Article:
Once I had felt I had learned enough about p5.js and the serial port, I began to code Vibe Check. My plan for Vibe Check was as follows: to use a similar concept to Jeff and Tom where the joystick values translate to action in p5.js, but to add more decoration and, well, memes to it. To begin, I transcribed the code Jeff and Tom had in their video and tried to get that to work. Once I succeeded in that, I began remixing the code for what I had in mind. It was while working with the x and y values of the joystick that I naturally concluded to use these values for a graph that charted a user’s vibe. Once the user was at a point that reflected their vibe, they could click the button and the Cat in the Hat would appear. Below is my code for my Arduino and my p5.js code. 

Arduino:

void setup() {
  Serial.begin(9600);
  pinMode(2, INPUT_PULLUP);
}

void loop() {
  int x = analogRead(A0);
  delay(1); 
  int y = analogRead(A1);
  delay(1);
  int button = digitalRead(2);
  Serial.print(x);
  Serial.print(",");
  Serial.print(y);
  Serial.print(",");
  Serial.println(button);
}

p5.js:

var serial;
var portName = 'COM6';
var xValue = 0;
var yValue = 0;
var button = 1;

function setup() {
  createCanvas(800, 400);
  jenn_img = loadImage('jenn.png');
  cat_hat = loadImage('cat_hat_small.png');
  serial = new p5.SerialPort();
  serial.on('list', printList);
  serial.on('connected', serverConnected);
  serial.on('open', portOpen);
  serial.on('data', serialEvent);
  serial.on('error', serialError);
  serial.on('close', portClose);
  serial.open(portName);
}

function draw() {
  background("#100c08");
  fill("#00FF00");
  textSize(16);
  textFont("Comic Sans MS");
  text("VIBE CHECK LADZ", 25, 25);
  textAlign(LEFT)
  image(jenn_img, 0, 0);
  noStroke();
  if (button === 0) {
    ellipse(xValue / 2, yValue / 2 , 50, 50);
    } 
  else if (button === 1) {
    image(cat_hat, xValue / 2 - 75, yValue / 2 - 75);
  }
}

function printList (portList) {
  for (var i = 0; i < portList.length; i++) {
    console.log(i + " " + portList[i]);
  }
}

function serverConnected() {
  console.log('connected to server.');
}

function portOpen() {
  console.log('the serial port opened.')
}

function serialEvent() {
  var data = serial.readLine();
  if (data.length > 0) {
    //console.log(data);
    var sensors = split(data, ",");
    if (sensors.length > 2) {
      xValue = sensors[0];
      yValue = sensors[1];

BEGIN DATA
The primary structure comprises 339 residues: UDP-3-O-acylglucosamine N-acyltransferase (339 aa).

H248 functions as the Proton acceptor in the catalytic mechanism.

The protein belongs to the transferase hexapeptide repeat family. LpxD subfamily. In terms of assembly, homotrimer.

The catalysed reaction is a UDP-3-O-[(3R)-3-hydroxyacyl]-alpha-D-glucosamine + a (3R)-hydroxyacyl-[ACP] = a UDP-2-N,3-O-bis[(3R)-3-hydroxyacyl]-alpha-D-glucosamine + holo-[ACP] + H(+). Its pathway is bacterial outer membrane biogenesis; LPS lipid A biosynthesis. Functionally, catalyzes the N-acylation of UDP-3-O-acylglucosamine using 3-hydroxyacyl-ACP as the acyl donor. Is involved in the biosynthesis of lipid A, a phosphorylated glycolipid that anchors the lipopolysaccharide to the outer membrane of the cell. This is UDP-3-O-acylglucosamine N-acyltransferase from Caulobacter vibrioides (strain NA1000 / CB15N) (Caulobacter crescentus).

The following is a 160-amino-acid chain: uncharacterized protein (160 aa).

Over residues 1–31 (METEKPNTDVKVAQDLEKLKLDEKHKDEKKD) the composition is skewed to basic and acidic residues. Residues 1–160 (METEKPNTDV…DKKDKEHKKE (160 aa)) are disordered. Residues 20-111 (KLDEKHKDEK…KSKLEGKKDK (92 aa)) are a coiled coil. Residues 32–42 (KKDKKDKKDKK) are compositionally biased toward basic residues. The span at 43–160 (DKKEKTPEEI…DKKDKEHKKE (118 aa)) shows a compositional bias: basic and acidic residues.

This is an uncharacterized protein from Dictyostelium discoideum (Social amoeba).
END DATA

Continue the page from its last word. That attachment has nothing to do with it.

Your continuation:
button = int(sensors[2]);
    }
  }
}

function serialError(err) {
  console.log('Something went wrong with the serial port.' + err);
}

function portClose() {
  console.log('The serial port closed.');
}

(If you are not familiar with the vibe check meme, I bet you weren’t expecting me to say Cat in the Hat. The very end of this video should bring some clarification to the Vibe Check, but simultaneously it’s a confusing meme that honestly just expresses how much things are not vibing right now.)

With my concept and code for the most part down, I then focused on getting my physical board and Arduino working together. For this project, I used an Arduino Uno and a simple joystick. I began my project trying to use an Arduino Huzzah, but I quickly realized that it was greatly limited in terms of inputs and outputs. Switching to the Uno helped me move further along and have more control over the wiring. In terms of actually wiring things together, I used this guide as I had never used a controller of this variety before. Below is a video that details my design process. 

Overall, this project was very challenging, but also very fulfilling. I ran into extensive issues with my Arduino IDE and had to restart my computer and drivers a million times. However, these difficulties helped me deeply understand the ways the board, serial port, and p5.js all talked to each other. Moreover, I found it easy to create this project as it did have some elements that I am very confident in (e.g. Photoshop to create the graph and the Cat in the Hat symbol). If I were to do this project again, I would figure out a way to make the Cat in the Hat image stick, almost like pinning the tail on a donkey. I think that figuring that functionality out would extend the experience and add more humor to it. All in all, I really liked this project as it pushed me out of my comfort zone and allowed me to play with physical computing.


Categorised as: Arduino